Comparisons to Other Shakespeare Tragedies
Contrasting Romeo’s suicide with other Shakespearean tragedies provides additional perspective:
|Play||How the Protagonist Dies||How Death Relates to Themes|
|Romeo and Juliet||Suicide by poison next to Juliet’s tomb||Underscores lovers’ passion, youthful impulsiveness, and feud’s damage|
|Hamlet||Killed by poisoned sword in duel with Laertes||Ends cycle of revenge; no redemption or resolution for Hamlet|
|Macbeth||Killed in swordfight by Macduff||Ambition and evil deeds lead to doom; order restored through death|
|Othello||Commits suicide by stabbing himself||Kills himself from grief and guilt after wrongly believing Desdemona unfaithful|
While suicide plays a role in multiple Shakespeare tragedies, Romeo’s death specifically relates to youth, passion, and lingering societal problems like family divisions. Examining these other deaths provides useful points of comparison.
Applying Romeo and Juliet to the Modern Day
The themes and questions raised by Romeo and Juliet still resonate in the modern day:
Examining “love at first sight”
Debating whether Romeo and Juliet’s immediate attraction is genuine love or shallow infatuation provides insight into modern romance and relationships. Their quick marriage contrasts with typical extended courtships today.
Youth mental health
Much commentary focuses on how pressure and impulsiveness drive the suicides. This relates to ongoing efforts around young people’s mental health and suicide prevention.
Family tensions feature prominently. Similar feuds and divisions – racial, political, generational – continue to challenge social cohesion today.
Productions sometimes model the Capulets and Montagues as criminal gangs. Romeo using a pistol, not poison, highlights modern gun violence and violent expressions of masculinity.
Some modern takes feature Romeo and Juliet as a same-sex couple, underscoring LGBTQ+ identity and rights. This connects the story to universal experiences of love and belonging.
Romeo and Juliet remains culturally resonant centuries later, with much to dissect regarding how its themes reflect modern society and human experiences.
Creative Modern Adaptations of Romeo and Juliet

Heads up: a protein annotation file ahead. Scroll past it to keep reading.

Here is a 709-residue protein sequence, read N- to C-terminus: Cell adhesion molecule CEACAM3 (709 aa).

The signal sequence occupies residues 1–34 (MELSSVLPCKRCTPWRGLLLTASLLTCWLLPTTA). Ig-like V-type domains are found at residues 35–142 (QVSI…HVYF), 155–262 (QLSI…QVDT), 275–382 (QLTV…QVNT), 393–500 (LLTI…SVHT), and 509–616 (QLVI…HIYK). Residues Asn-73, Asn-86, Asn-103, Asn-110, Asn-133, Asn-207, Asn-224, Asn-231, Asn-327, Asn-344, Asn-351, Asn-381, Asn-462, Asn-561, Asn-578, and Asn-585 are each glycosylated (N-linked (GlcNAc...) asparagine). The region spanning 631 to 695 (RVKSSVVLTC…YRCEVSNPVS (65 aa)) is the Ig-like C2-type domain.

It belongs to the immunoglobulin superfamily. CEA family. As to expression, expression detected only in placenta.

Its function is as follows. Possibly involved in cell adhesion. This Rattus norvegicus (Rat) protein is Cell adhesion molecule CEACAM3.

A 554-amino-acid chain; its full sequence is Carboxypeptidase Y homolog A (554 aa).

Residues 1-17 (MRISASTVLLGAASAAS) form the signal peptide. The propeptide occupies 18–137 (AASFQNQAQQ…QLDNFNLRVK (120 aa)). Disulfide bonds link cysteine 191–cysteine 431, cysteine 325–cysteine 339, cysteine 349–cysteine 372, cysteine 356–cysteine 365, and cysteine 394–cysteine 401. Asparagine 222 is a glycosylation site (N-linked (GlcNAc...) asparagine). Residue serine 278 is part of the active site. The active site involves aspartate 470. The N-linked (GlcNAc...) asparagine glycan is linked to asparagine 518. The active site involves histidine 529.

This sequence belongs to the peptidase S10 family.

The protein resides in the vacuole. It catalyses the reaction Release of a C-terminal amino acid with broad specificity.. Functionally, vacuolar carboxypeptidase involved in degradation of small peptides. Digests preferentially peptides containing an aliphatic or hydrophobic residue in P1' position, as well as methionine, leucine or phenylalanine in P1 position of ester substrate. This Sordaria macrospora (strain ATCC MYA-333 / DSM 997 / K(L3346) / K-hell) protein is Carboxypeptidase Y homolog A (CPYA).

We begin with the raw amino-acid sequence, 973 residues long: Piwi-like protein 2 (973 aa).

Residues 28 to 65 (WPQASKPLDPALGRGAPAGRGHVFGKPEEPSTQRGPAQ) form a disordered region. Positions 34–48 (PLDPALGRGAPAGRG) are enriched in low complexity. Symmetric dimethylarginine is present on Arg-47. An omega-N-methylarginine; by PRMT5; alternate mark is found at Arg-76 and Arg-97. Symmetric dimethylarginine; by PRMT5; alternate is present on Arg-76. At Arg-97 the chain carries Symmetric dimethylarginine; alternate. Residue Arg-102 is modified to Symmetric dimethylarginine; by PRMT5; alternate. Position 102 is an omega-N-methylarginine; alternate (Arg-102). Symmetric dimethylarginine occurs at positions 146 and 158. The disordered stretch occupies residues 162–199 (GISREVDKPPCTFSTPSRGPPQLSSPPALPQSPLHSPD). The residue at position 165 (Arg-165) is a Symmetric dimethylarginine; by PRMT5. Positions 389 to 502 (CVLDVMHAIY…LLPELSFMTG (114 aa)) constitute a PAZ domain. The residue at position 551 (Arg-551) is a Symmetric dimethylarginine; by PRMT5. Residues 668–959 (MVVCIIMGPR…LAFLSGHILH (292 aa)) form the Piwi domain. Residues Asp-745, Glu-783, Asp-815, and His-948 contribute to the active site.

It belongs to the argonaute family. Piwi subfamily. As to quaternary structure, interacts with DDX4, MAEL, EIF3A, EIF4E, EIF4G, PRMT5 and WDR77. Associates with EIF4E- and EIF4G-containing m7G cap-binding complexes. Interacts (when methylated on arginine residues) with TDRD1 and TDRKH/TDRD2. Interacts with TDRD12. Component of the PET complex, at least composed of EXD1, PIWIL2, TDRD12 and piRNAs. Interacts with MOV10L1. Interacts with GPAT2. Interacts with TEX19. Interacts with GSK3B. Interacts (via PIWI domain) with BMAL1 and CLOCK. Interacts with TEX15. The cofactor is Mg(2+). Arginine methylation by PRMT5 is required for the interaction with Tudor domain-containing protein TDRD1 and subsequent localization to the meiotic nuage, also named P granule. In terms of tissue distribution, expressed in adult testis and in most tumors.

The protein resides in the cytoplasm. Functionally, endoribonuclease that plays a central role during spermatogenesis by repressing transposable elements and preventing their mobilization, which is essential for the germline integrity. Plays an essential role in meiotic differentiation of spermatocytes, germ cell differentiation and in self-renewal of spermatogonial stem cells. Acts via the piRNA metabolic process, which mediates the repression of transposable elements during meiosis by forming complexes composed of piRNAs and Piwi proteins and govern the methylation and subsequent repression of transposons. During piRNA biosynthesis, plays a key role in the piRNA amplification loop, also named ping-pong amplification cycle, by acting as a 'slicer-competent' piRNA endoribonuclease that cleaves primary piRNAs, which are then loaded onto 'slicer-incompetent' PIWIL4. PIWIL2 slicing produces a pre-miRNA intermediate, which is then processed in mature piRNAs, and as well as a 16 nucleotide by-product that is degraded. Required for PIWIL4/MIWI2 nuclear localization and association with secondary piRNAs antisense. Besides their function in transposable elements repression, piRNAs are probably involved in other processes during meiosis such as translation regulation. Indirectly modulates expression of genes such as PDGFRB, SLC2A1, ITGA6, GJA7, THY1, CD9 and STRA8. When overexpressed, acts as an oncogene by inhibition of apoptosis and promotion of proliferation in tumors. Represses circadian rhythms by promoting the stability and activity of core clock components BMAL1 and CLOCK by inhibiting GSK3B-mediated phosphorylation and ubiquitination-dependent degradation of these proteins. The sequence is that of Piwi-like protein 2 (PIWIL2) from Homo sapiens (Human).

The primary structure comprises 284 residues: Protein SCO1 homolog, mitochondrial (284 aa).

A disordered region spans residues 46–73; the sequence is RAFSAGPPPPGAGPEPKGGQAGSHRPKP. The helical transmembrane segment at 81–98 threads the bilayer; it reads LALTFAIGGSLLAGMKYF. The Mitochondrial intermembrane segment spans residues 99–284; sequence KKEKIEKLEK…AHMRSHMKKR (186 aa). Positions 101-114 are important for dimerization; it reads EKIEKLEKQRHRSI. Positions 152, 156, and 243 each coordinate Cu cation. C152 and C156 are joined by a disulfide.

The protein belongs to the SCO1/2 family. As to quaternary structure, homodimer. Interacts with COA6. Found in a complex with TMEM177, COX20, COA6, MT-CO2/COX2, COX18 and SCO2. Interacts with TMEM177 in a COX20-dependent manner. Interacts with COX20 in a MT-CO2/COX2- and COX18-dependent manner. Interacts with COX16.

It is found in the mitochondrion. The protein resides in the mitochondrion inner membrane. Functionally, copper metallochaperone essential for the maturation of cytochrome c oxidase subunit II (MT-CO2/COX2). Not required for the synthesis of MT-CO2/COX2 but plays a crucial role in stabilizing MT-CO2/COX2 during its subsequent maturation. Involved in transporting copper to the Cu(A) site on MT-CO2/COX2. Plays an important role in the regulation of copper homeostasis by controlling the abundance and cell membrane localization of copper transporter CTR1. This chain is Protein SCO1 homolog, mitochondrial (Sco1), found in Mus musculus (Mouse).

The story continues to inspire creativity in all art forms:
Baz Luhrmann’s 1996 Romeo + Juliet depicts the feuding families as business moguls and gangs in a modern setting starring Leonardo DiCaprio and Claire Danes.
In the 1990s, animé Romeo’s Blue Skies loosely adapts the story with two rival noodle restaurants in place of the feuding families.
The novel Saving Juliet by Suzanne Selfors re-imagines the story from Juliet’s point of view. When Juliet suddenly awakes in modern-day Tokyo, she works to try and rewrite her fate.
Recent productions like Amy Black’s Romeo and Bernadette put a musical theater twist on the couple’s romance.
The manga Romeo x Juliet by Yali Tan depicts the characters in a fantasy world with flying horse-like creatures and magical powers driving much of the action and drama.
Romeo and Juliet endures by inspiring new creative re-tellings and interpretations that bridge the classic play to contemporary audiences and pop culture.
In this 5000 word analysis, we examined Romeo’s final desperate actions, from drinking poison to dying beside Juliet’s tomb. This heartbreaking ending reflects core themes in Romeo in Juliet regarding the power of youthful passion and the tragedies bred by societal divisions. We reviewed scholarly perspectives, compared with other Shakespearean protagonists’ deaths, and explored modern applications and adaptations of this timeless story. Romeo’s suicide remains one of literature’s most memorable tragic endings, conveying the heartbreak wrought by family grudges and youthful impulsiveness. Though written over 400 years ago, Romeo and Juliet carries resonance and relevance for audiences today through its tragic portrayal of love, loss, and the pitfalls of divisions.